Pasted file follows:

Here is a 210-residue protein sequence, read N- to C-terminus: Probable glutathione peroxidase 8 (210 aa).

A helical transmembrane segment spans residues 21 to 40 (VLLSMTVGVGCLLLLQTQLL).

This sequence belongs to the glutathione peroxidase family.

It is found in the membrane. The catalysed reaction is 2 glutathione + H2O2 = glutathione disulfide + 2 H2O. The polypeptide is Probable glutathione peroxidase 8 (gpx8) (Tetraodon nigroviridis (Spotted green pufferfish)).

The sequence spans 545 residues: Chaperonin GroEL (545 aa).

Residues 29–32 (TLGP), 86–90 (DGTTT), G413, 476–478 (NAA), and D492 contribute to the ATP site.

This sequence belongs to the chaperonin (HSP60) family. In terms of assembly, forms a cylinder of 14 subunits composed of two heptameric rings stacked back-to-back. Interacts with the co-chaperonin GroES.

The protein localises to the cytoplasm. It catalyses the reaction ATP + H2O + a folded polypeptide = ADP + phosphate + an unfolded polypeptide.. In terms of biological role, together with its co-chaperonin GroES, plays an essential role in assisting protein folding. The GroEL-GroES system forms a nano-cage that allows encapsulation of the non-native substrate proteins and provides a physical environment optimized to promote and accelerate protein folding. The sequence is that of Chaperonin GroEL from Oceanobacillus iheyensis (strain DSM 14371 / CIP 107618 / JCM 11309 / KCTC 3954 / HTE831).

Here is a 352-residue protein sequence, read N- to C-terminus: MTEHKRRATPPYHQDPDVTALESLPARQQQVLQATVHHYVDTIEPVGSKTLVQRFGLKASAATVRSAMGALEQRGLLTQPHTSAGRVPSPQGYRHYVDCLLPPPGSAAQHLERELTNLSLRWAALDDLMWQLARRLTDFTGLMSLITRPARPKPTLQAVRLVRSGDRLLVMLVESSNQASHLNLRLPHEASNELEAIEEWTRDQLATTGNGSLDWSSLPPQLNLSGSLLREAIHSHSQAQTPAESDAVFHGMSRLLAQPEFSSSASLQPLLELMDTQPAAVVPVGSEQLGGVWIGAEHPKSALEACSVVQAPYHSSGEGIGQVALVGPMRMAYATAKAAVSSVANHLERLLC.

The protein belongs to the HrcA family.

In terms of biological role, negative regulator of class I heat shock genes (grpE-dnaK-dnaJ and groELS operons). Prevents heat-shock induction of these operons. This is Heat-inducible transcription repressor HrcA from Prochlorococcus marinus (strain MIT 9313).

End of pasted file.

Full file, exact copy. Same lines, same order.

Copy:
Here is a 210-residue protein sequence, read N- to C-terminus: Probable glutathione peroxidase 8 (210 aa).

A helical transmembrane segment spans residues 21 to 40 (VLLSMTVGVGCLLLLQTQLL).

This sequence belongs to the glutathione peroxidase family.

It is found in the membrane. The catalysed reaction is 2 glutathione + H2O2 = glutathione disulfide + 2 H2O. The polypeptide is Probable glutathione peroxidase 8 (gpx8) (Tetraodon nigroviridis (Spotted green pufferfish)).

The sequence spans 545 residues: Chaperonin GroEL (545 aa).

Residues 29–32 (TLGP), 86–90 (DGTTT), G413, 476–478 (NAA), and D492 contribute to the ATP site.

This sequence belongs to the chaperonin (HSP60) family. In terms of assembly, forms a cylinder of 14 subunits composed of two heptameric rings stacked back-to-back. Interacts with the co-chaperonin GroES.

The protein localises to the cytoplasm. It catalyses the reaction ATP + H2O + a folded polypeptide = ADP + phosphate + an unfolded polypeptide.. In terms of biological role, together with its co-chaperonin GroES, plays an essential role in assisting protein folding. The GroEL-GroES system forms a nano-cage that allows encapsulation of the non-native substrate proteins and provides a physical environment optimized to promote and accelerate protein folding. The sequence is that of Chaperonin GroEL from Oceanobacillus iheyensis (strain DSM 14371 / CIP 107618 / JCM 11309 / KCTC 3954 / HTE831).

Here is a 352-residue protein sequence, read N- to C-terminus: MTEHKRRATPPYHQDPDVTALESLPARQQQVLQATVHHYVDTIEPVGSKTLVQRFGLKASAATVRSAMGALEQRGLLTQPHTSAGRVPSPQGYRHYVDCLLPPPGSAAQHLERELTNLSLRWAALDDLMWQLARRLTDFTGLMSLITRPARPKPTLQAVRLVRSGDRLLVMLVESSNQASHLNLRLPHEASNELEAIEEWTRDQLATTGNGSLDWSSLPPQLNLSGSLLREAIHSHSQAQTPAESDAVFHGMSRLLAQPEFSSSASLQPLLELMDTQPAAVVPVGSEQLGGVWIGAEHPKSALEACSVVQAPYHSSGEGIGQVALVGPMRMAYATAKAAVSSVANHLERLLC.

The protein belongs to the HrcA family.

In terms of biological role, negative regulator of class I heat shock genes (grpE-dnaK-dnaJ and groELS operons). Prevents heat-shock induction of these operons. This is Heat-inducible transcription repressor HrcA from Prochlorococcus marinus (strain MIT 9313).